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Kentucky’s Auditor General has released a report suggesting Oldham County Fiscal Court hasn’t complied with federal regulations for money management in years past.
The report released March 31 by State Auditor Crit Luallen highlights several areas where the county must improve oversight of financial matters.
It says that Oldham County “was not determined to be a low-risk auditee,” meaning that the county has a heightened risk of not complying with federal laws and regulations.
The report represents findings from the fiscal year that ended June 30.
Among the more pressing issues in the report, Luallen suggests fiscal court lacks sufficient central grants management and requires separation of program management and financial accountability.
Luallen also suggests making program managers responsible for monitoring vendors and project budgets, while financial administrators are responsible for paying vendors on time, reviewing invoices, calculating match for grants, recording expenditures and reimbursements, and requesting reimbursement of grant funds.
“It is important that these functions be separate to ensure good internal controls over grants management as required by federal agencies,” according to the report.
The audit found that fiscal court does not have complete, organized records of grants.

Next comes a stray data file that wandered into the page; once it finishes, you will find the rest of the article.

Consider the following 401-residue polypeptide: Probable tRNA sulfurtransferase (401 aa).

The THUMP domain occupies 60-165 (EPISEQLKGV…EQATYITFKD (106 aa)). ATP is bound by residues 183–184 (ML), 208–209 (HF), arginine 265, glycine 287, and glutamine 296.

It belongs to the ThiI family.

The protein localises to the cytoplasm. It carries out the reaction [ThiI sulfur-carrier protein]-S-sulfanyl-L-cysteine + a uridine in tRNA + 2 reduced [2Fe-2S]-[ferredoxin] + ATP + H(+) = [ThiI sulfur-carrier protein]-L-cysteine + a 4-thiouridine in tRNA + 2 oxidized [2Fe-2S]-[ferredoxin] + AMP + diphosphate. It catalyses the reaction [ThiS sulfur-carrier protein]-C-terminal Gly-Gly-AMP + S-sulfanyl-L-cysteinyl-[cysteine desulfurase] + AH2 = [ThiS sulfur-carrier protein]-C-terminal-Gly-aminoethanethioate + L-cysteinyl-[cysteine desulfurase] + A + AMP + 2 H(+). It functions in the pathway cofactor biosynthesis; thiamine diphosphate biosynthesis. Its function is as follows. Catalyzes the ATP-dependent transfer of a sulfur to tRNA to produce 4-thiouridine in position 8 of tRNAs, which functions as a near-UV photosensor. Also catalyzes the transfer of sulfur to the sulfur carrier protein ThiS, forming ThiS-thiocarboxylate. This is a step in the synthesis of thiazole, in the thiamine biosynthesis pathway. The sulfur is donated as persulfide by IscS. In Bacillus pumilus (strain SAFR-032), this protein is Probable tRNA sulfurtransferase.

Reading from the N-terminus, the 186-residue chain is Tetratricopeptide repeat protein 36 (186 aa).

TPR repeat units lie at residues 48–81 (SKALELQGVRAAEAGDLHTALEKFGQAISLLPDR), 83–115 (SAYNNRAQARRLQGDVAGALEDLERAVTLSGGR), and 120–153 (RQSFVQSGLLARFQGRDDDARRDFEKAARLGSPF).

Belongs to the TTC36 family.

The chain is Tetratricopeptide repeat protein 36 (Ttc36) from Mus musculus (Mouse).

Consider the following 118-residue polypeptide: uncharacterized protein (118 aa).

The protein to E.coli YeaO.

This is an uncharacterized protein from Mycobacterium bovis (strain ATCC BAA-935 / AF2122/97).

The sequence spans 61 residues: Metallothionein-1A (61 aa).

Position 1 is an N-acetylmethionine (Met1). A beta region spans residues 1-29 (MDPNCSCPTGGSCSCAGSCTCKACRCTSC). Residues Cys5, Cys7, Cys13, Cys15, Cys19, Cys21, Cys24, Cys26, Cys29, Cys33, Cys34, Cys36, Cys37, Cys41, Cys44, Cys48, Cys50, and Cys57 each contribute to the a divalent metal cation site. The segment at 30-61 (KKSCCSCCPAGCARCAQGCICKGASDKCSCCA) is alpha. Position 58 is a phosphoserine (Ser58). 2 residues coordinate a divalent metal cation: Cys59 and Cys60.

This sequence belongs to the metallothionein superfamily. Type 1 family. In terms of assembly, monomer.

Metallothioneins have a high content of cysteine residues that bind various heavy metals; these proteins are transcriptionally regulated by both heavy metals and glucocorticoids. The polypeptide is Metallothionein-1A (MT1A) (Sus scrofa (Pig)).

It also points out that no grant reimbursement requests were submitted for the Interurban Greenways project, under the Highway Planning and Construction Grant from the Kentucky Transportation Cabinet.
And fiscal court also failed to request the proper amount – $224,640 – for reimbursement for a TARC grant for a congestion mitigation and air quality project.
A request dated Oct. 15, 2009, only requests a $179,712 reimbursement.
The county’s current treasurer, Melissa Horn, said the county spends grant money and later requests reimbursement from the lender.
The report also describes a lack of “sufficient internal controls” over a Curry’s Fork grant, which involved “non-compliances with cash management,” and regarding a grant administered by the Oldham County Police Department.
The report includes responses from former Judge-Executive Duane Murner to suggestions that fiscal court improve grant management.
“A more centralized approach to manage all financial aspects of all grants will be implemented,” Murner said.
He added that grant files would be stored in a locked cabinet to ensure they are not removed without being properly signed out. The county’s chief financial officer and treasurer will train those responsible for grant management, and fiscal court will maintain a list of all grants and track their status, Murner said.
Other issues outlined in the report include a need to strengthen internal control over payroll, and a requirement that bank deposits of public funds be insured and secured.
Judge-Executive David Voegele said the county now has four people controlling payroll, whereas one person used to do the job.
“We have taken steps to centralize our record keeping for grants and bonds,” said Judge-Executive David Voegele. He also said Horn has developed a system for keeping track of grants, so the county knows when grants are about to expire.
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